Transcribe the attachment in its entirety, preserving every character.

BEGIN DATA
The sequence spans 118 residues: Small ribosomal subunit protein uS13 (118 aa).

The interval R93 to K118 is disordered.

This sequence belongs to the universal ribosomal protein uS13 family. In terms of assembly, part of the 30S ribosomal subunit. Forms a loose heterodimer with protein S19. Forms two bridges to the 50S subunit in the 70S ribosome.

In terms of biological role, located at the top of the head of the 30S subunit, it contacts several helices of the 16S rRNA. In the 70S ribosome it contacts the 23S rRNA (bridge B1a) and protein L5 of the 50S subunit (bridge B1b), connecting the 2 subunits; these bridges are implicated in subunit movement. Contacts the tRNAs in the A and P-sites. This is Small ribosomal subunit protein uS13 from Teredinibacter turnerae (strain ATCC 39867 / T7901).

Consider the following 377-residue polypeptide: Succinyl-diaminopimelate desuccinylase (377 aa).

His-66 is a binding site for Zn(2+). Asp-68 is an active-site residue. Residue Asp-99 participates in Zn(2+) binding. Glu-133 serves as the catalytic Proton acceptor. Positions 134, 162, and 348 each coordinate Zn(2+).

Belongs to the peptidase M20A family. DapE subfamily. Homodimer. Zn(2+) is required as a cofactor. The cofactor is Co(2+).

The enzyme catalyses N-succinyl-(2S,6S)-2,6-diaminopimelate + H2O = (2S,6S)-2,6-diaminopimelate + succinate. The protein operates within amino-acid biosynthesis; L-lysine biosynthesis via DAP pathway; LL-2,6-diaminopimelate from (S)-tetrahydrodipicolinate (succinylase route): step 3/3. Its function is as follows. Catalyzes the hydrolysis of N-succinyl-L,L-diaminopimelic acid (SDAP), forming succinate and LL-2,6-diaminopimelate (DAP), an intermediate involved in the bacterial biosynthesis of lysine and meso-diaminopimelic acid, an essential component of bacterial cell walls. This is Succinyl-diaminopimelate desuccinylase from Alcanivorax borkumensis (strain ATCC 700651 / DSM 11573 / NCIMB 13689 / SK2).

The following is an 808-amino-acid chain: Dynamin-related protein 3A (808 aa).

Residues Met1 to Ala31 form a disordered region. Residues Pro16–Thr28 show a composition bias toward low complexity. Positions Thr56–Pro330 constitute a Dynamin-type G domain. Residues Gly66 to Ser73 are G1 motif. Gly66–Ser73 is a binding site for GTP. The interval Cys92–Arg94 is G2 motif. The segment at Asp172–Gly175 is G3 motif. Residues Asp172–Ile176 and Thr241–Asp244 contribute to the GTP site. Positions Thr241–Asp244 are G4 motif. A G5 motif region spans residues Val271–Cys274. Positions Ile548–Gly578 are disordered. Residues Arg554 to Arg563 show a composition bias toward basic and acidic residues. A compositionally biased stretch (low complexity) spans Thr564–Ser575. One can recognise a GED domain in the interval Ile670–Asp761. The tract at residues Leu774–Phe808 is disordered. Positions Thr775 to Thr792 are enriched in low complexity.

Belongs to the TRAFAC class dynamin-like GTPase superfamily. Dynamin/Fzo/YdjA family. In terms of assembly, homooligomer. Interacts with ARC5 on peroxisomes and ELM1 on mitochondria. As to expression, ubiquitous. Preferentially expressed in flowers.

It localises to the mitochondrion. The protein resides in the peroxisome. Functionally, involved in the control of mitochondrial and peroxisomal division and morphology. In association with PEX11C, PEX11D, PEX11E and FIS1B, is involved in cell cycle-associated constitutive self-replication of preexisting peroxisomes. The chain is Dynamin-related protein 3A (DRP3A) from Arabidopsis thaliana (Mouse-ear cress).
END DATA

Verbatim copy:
The sequence spans 118 residues: Small ribosomal subunit protein uS13 (118 aa).

The interval R93 to K118 is disordered.

This sequence belongs to the universal ribosomal protein uS13 family. In terms of assembly, part of the 30S ribosomal subunit. Forms a loose heterodimer with protein S19. Forms two bridges to the 50S subunit in the 70S ribosome.

In terms of biological role, located at the top of the head of the 30S subunit, it contacts several helices of the 16S rRNA. In the 70S ribosome it contacts the 23S rRNA (bridge B1a) and protein L5 of the 50S subunit (bridge B1b), connecting the 2 subunits; these bridges are implicated in subunit movement. Contacts the tRNAs in the A and P-sites. This is Small ribosomal subunit protein uS13 from Teredinibacter turnerae (strain ATCC 39867 / T7901).

Consider the following 377-residue polypeptide: Succinyl-diaminopimelate desuccinylase (377 aa).

His-66 is a binding site for Zn(2+). Asp-68 is an active-site residue. Residue Asp-99 participates in Zn(2+) binding. Glu-133 serves as the catalytic Proton acceptor. Positions 134, 162, and 348 each coordinate Zn(2+).

Belongs to the peptidase M20A family. DapE subfamily. Homodimer. Zn(2+) is required as a cofactor. The cofactor is Co(2+).

The enzyme catalyses N-succinyl-(2S,6S)-2,6-diaminopimelate + H2O = (2S,6S)-2,6-diaminopimelate + succinate. The protein operates within amino-acid biosynthesis; L-lysine biosynthesis via DAP pathway; LL-2,6-diaminopimelate from (S)-tetrahydrodipicolinate (succinylase route): step 3/3. Its function is as follows. Catalyzes the hydrolysis of N-succinyl-L,L-diaminopimelic acid (SDAP), forming succinate and LL-2,6-diaminopimelate (DAP), an intermediate involved in the bacterial biosynthesis of lysine and meso-diaminopimelic acid, an essential component of bacterial cell walls. This is Succinyl-diaminopimelate desuccinylase from Alcanivorax borkumensis (strain ATCC 700651 / DSM 11573 / NCIMB 13689 / SK2).

The following is an 808-amino-acid chain: Dynamin-related protein 3A (808 aa).

Residues Met1 to Ala31 form a disordered region. Residues Pro16–Thr28 show a composition bias toward low complexity. Positions Thr56–Pro330 constitute a Dynamin-type G domain. Residues Gly66 to Ser73 are G1 motif. Gly66–Ser73 is a binding site for GTP. The interval Cys92–Arg94 is G2 motif. The segment at Asp172–Gly175 is G3 motif. Residues Asp172–Ile176 and Thr241–Asp244 contribute to the GTP site. Positions Thr241–Asp244 are G4 motif. A G5 motif region spans residues Val271–Cys274. Positions Ile548–Gly578 are disordered. Residues Arg554 to Arg563 show a composition bias toward basic and acidic residues. A compositionally biased stretch (low complexity) spans Thr564–Ser575. One can recognise a GED domain in the interval Ile670–Asp761. The tract at residues Leu774–Phe808 is disordered. Positions Thr775 to Thr792 are enriched in low complexity.

Belongs to the TRAFAC class dynamin-like GTPase superfamily. Dynamin/Fzo/YdjA family. In terms of assembly, homooligomer. Interacts with ARC5 on peroxisomes and ELM1 on mitochondria. As to expression, ubiquitous. Preferentially expressed in flowers.

It localises to the mitochondrion. The protein resides in the peroxisome. Functionally, involved in the control of mitochondrial and peroxisomal division and morphology. In association with PEX11C, PEX11D, PEX11E and FIS1B, is involved in cell cycle-associated constitutive self-replication of preexisting peroxisomes. The chain is Dynamin-related protein 3A (DRP3A) from Arabidopsis thaliana (Mouse-ear cress).